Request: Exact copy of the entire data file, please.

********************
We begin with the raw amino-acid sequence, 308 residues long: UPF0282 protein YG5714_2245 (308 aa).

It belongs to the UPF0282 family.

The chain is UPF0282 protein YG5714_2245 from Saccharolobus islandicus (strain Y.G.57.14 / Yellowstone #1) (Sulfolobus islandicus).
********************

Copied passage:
We begin with the raw amino-acid sequence, 308 residues long: UPF0282 protein YG5714_2245 (308 aa).

It belongs to the UPF0282 family.

The chain is UPF0282 protein YG5714_2245 from Saccharolobus islandicus (strain Y.G.57.14 / Yellowstone #1) (Sulfolobus islandicus).